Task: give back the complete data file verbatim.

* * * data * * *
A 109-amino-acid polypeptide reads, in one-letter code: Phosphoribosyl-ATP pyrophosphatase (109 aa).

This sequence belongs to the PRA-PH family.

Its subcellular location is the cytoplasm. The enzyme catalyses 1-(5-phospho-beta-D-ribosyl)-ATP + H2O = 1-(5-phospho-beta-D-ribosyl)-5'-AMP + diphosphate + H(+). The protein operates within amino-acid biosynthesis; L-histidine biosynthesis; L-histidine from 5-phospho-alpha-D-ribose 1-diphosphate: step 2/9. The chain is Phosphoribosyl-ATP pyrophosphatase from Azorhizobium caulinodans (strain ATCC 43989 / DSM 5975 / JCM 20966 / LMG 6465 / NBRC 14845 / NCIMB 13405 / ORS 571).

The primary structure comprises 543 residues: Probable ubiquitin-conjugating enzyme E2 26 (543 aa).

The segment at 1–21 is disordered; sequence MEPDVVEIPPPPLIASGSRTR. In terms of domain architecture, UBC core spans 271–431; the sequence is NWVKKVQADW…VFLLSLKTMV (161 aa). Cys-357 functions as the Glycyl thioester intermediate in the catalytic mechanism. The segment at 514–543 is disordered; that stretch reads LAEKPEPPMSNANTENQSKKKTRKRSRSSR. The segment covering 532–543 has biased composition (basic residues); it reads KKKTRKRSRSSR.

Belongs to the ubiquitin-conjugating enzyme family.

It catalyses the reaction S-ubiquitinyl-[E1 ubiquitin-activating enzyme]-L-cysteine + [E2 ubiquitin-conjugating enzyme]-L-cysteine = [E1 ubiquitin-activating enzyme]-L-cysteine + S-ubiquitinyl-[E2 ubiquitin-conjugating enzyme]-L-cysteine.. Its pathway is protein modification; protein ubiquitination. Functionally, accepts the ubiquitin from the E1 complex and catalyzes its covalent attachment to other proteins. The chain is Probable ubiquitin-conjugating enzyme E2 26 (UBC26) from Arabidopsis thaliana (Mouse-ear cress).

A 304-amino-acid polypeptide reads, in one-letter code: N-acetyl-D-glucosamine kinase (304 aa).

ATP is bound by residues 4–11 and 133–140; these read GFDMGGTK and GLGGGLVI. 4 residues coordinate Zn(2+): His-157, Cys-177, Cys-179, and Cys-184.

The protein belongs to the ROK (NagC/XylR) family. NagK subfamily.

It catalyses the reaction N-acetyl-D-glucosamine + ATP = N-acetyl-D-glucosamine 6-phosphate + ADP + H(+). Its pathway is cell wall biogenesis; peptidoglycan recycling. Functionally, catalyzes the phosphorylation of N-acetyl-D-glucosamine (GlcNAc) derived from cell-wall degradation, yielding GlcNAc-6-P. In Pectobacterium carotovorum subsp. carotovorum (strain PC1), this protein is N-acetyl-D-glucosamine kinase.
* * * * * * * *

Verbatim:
A 109-amino-acid polypeptide reads, in one-letter code: Phosphoribosyl-ATP pyrophosphatase (109 aa).

This sequence belongs to the PRA-PH family.

Its subcellular location is the cytoplasm. The enzyme catalyses 1-(5-phospho-beta-D-ribosyl)-ATP + H2O = 1-(5-phospho-beta-D-ribosyl)-5'-AMP + diphosphate + H(+). The protein operates within amino-acid biosynthesis; L-histidine biosynthesis; L-histidine from 5-phospho-alpha-D-ribose 1-diphosphate: step 2/9. The chain is Phosphoribosyl-ATP pyrophosphatase from Azorhizobium caulinodans (strain ATCC 43989 / DSM 5975 / JCM 20966 / LMG 6465 / NBRC 14845 / NCIMB 13405 / ORS 571).

The primary structure comprises 543 residues: Probable ubiquitin-conjugating enzyme E2 26 (543 aa).

The segment at 1–21 is disordered; sequence MEPDVVEIPPPPLIASGSRTR. In terms of domain architecture, UBC core spans 271–431; the sequence is NWVKKVQADW…VFLLSLKTMV (161 aa). Cys-357 functions as the Glycyl thioester intermediate in the catalytic mechanism. The segment at 514–543 is disordered; that stretch reads LAEKPEPPMSNANTENQSKKKTRKRSRSSR. The segment covering 532–543 has biased composition (basic residues); it reads KKKTRKRSRSSR.

Belongs to the ubiquitin-conjugating enzyme family.

It catalyses the reaction S-ubiquitinyl-[E1 ubiquitin-activating enzyme]-L-cysteine + [E2 ubiquitin-conjugating enzyme]-L-cysteine = [E1 ubiquitin-activating enzyme]-L-cysteine + S-ubiquitinyl-[E2 ubiquitin-conjugating enzyme]-L-cysteine.. Its pathway is protein modification; protein ubiquitination. Functionally, accepts the ubiquitin from the E1 complex and catalyzes its covalent attachment to other proteins. The chain is Probable ubiquitin-conjugating enzyme E2 26 (UBC26) from Arabidopsis thaliana (Mouse-ear cress).

A 304-amino-acid polypeptide reads, in one-letter code: N-acetyl-D-glucosamine kinase (304 aa).

ATP is bound by residues 4–11 and 133–140; these read GFDMGGTK and GLGGGLVI. 4 residues coordinate Zn(2+): His-157, Cys-177, Cys-179, and Cys-184.

The protein belongs to the ROK (NagC/XylR) family. NagK subfamily.

It catalyses the reaction N-acetyl-D-glucosamine + ATP = N-acetyl-D-glucosamine 6-phosphate + ADP + H(+). Its pathway is cell wall biogenesis; peptidoglycan recycling. Functionally, catalyzes the phosphorylation of N-acetyl-D-glucosamine (GlcNAc) derived from cell-wall degradation, yielding GlcNAc-6-P. In Pectobacterium carotovorum subsp. carotovorum (strain PC1), this protein is N-acetyl-D-glucosamine kinase.